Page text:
Reuters journalists Wa Lone and Kyaw Soe Oo leave Insein court in a police van in Yangon, Myanmar, July 9, 2018. /© 2018 Reuters
A judge in Yangon formally charged two Reuters journalists on Monday for possessing confidential government documents in the latest blow to press freedom in Myanmar.
By Shayna Bauchner / 07.09.2018
A judge in Yangon formally charged two Reuters journalists on Monday for possessing confidential government documents in the latest blow to press freedom in Myanmar. Wa Lone and Kyaw Soe Oo, detained for the past seven months during preliminary hearings, will now face trial for allegedly violating Myanmar’s colonial-era Official Secrets Act, which carries a prison sentence of up to 14 years.
The judge decided to proceed to trial despite strong evidence for dismissal – witness accounts pointing to entrapment, indications of police misconduct in the investigation, and prosecution witnesses with contradicting testimonies.
The two journalists were detained in December after meeting with police officers who handed them papers in an apparent setup, since corroborated by several witnesses, including an officer who testified that the police were ordered to “trap” the journalists by planting “secret” documents on them.
In the months before their arrest, Wa Lone and Kyaw Soe Oo had been investigating a massacre of 10 Rohingya Muslims by Myanmar security forces in September 2017 in Inn Din village, northern Rakhine State. The massacre was part of the military’s campaign of ethnic cleansing that drove more than 720,000 Rohingya into neighboring Bangladesh. Myanmar authorities, who have denied extensive evidence of mass atrocities, appear to have targeted Wa Lone and Kyaw Soe Oo because their reporting threatened the government’s tightly controlled narrative.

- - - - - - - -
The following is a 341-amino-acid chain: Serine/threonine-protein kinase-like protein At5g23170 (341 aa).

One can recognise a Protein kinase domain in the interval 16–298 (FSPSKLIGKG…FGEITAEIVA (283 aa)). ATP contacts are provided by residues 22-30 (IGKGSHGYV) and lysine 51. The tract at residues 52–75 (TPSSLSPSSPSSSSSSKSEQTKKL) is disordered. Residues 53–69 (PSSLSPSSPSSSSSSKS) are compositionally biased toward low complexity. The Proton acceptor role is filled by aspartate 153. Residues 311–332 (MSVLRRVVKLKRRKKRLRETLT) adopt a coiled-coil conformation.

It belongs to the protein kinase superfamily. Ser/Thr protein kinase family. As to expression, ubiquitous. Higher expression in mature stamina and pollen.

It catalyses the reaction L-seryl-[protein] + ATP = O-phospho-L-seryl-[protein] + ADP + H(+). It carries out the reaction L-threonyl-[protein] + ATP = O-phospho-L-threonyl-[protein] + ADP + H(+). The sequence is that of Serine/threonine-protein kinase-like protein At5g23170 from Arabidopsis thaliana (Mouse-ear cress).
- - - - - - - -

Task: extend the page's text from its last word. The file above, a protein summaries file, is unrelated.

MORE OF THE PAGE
“The government can arrest us like this, waste our time in the court for many days, and stop us from being able to write news,” Wa Lone and Kyaw Soe Oo wrote in a letter from prison. “But we want to tell them, right here, that they can never hide the truth.”
After an initial thaw in the country’s long-repressed media environment, the new civilian administration under de facto leader Aung San Suu Kyi has cracked down on free speech. Since 2016, scores of cas eshave been filed against journalists and activists for perceived criticism of the government or military under a slew of repressive laws.
The charges against Wa Lone and Kyaw Soe Oo for their uncovering of atrocities reflect more than just the dire state of free speech in Myanmar. They show the lengths the government will go to silence and punish those who expose its brutal ways.
Originally published by Human Rights Watch under a Creative Commons Attribution-NonCommercial-NoDerivs 3.0 United States license.